Alistair "Allie" Morrison lets his friend Mackie talk him into enlisting for WWII, even though he's only 18. After months of endless training Allie's eager for battle. But his first action is not just any battle…it's the disastrous raid on the German-held port of Dieppe. He and his unit are under orders to take one of the main beaches, but they disembark from their landing craft onto a killing ground. As Allie gets his bearings and makes sense of the horror on every side, he witnesses friends advance into a massacre. All told, almost a thousand Canadian soldiers died that day. In the resulting chaotic evacuation, Allie and Mackie are captured as POWs and sent to Stalag VIIIB in Germany. Still shell-shocked from their fighting, the soldiers struggle to maintain their courage. Others, like Mackie, are determined to plot an escape and outwit their captors, at any cost.

For review:

Vigilante's Bride by Yvonne Harris

Robbing a stagecoach on Christmas Eve and kidnapping a woman passenger is the last thing Luke Sullivan expects to do. He just wanted to reclaim the money stolen from him, but ends up with a feisty copper-haired orphan thrown over his shoulder who was on her way to marry Sullivan's bitter enemy.
Emily McCarthy is an orphan out of options. Forced to marry because she was too old for her orphanage, she doesn't take kindly to her "rescue." Still she trusts God can turn any situation to good especially when it seems Sullivan may just be the man of her dreams. But Sullivan's crossed a dangerous man unused to losing and Emily may just be the prize he's unwilling to sacrifice.

A Prince Among Frogs by E.D. Baker

While Princess Millie and her dragon fiance, Audun, prepare for their wedding, all kinds of disasters strike, causing the family to leave the castle and pursue the Wizard Olebald, the sea witch Nastia Nautica and other adversaries from earlier books who must be banished from Greater Greensward forever. Most of all they need to find out which of the many frogs in the swamp is Felix, Millie's baby brother…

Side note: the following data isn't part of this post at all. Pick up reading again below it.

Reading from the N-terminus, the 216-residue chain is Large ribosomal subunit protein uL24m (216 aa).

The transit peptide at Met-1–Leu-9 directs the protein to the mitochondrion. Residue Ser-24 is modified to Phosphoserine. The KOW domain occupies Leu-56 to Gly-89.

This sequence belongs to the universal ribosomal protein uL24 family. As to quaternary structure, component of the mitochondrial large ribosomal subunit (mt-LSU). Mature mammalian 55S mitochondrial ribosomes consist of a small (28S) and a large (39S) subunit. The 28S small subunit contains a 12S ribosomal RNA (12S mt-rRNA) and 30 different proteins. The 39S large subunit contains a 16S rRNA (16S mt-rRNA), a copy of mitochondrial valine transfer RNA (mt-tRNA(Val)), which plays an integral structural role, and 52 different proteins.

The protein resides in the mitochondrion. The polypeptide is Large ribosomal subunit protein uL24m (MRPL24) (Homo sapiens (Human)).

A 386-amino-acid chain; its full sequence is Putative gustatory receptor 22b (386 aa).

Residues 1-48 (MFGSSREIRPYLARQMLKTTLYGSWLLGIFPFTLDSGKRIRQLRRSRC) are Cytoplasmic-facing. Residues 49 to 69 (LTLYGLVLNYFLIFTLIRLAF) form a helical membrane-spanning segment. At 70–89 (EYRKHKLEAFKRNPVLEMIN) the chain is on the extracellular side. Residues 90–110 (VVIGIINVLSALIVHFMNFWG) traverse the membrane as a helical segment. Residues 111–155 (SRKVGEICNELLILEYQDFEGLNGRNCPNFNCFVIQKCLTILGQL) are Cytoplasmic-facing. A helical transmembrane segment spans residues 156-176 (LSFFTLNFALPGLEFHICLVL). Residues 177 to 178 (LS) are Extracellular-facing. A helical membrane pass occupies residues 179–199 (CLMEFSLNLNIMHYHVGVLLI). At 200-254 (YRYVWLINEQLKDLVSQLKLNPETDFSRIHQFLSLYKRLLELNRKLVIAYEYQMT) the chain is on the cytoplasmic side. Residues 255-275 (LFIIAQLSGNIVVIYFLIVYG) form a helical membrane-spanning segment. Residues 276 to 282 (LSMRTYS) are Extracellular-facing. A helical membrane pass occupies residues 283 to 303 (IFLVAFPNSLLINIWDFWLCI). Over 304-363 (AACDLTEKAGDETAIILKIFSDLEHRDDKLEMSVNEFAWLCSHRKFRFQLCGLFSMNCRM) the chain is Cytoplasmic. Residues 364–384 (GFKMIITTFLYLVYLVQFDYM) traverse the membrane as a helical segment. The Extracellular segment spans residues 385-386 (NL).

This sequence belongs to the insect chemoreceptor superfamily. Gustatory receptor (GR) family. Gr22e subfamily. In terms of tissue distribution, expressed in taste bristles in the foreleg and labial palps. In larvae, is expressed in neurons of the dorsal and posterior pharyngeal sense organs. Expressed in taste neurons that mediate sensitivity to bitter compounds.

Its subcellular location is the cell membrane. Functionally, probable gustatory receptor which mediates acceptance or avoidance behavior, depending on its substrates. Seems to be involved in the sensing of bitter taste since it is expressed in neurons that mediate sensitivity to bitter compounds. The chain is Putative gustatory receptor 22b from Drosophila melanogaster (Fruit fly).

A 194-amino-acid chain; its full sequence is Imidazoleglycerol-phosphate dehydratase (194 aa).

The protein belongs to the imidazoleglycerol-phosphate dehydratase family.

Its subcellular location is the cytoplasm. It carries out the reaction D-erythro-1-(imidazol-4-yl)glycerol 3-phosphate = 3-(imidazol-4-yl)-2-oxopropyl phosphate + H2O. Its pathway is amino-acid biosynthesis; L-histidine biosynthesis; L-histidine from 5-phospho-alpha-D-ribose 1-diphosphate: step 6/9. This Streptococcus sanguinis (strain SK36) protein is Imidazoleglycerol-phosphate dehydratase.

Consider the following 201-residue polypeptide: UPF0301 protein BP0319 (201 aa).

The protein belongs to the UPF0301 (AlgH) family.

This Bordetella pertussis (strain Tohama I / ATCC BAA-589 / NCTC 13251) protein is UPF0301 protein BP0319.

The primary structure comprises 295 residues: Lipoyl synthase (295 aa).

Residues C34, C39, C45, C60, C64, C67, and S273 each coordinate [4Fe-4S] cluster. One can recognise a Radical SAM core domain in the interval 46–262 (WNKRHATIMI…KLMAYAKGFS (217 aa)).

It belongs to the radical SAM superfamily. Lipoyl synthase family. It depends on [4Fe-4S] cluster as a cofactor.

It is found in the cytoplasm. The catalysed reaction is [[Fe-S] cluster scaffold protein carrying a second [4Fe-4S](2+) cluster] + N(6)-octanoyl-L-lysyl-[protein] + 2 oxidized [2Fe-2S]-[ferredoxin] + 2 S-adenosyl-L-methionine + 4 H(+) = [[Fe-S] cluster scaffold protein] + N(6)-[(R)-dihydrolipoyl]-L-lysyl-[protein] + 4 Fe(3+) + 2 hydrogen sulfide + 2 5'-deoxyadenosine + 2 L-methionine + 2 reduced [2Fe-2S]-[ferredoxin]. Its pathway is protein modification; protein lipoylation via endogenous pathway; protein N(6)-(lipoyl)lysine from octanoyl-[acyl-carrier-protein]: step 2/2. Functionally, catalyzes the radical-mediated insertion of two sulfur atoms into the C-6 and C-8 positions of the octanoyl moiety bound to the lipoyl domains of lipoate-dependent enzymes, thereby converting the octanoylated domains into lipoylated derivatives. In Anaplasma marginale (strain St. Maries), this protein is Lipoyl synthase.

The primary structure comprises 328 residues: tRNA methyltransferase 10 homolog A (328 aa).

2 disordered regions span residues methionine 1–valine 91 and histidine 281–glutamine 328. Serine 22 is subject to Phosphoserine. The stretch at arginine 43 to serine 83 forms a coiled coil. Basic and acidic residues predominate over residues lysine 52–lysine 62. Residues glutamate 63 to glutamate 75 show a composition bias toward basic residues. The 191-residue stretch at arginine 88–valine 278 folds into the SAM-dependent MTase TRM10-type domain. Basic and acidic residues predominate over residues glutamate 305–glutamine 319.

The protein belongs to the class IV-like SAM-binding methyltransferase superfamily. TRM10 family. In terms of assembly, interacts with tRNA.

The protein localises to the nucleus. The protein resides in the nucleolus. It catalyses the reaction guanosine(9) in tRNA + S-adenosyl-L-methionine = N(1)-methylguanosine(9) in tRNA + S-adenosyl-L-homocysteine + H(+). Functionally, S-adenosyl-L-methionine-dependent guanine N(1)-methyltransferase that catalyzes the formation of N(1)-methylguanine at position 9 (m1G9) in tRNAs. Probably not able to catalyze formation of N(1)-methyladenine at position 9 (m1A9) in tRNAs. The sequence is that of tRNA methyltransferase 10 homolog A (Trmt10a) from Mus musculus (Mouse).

Ellz said...

You have some interesting titles this week. I will be anxious to read you reviews. Great mailbox!

prophecygirl said...

I love the cover of A Prince Among Frogs :) Happy reading!

Misha said...

Great books ! Have a fun time reading them.

Here's what I got In My Mailbox

kirsty at the overflowing library said...

the historian in me is drawn to the lady jane grey book!

Anonymous said...

"Storyteller" looks interesting and sounds a bit familar, maybe I have it on my wishlist ;=)
Interesting books!
Have a fun time reading them.

Nat said...

Nice mailbox! Hope you enjoy them.

Dwayne said...

ooh, very interesting books you have here. Completely insightful novels. Have a fun reading week!

Alison Can Read said...

Great books! Since you're the specialist on all this historical fiction, do you know of any good historical fiction books offhand set in California? I just found out that I'm going to be moving to Sacramento in a year and figure I should read up.
Alison Can Read

Alex Bennett from Electrifying Reviews said...

Those all look great!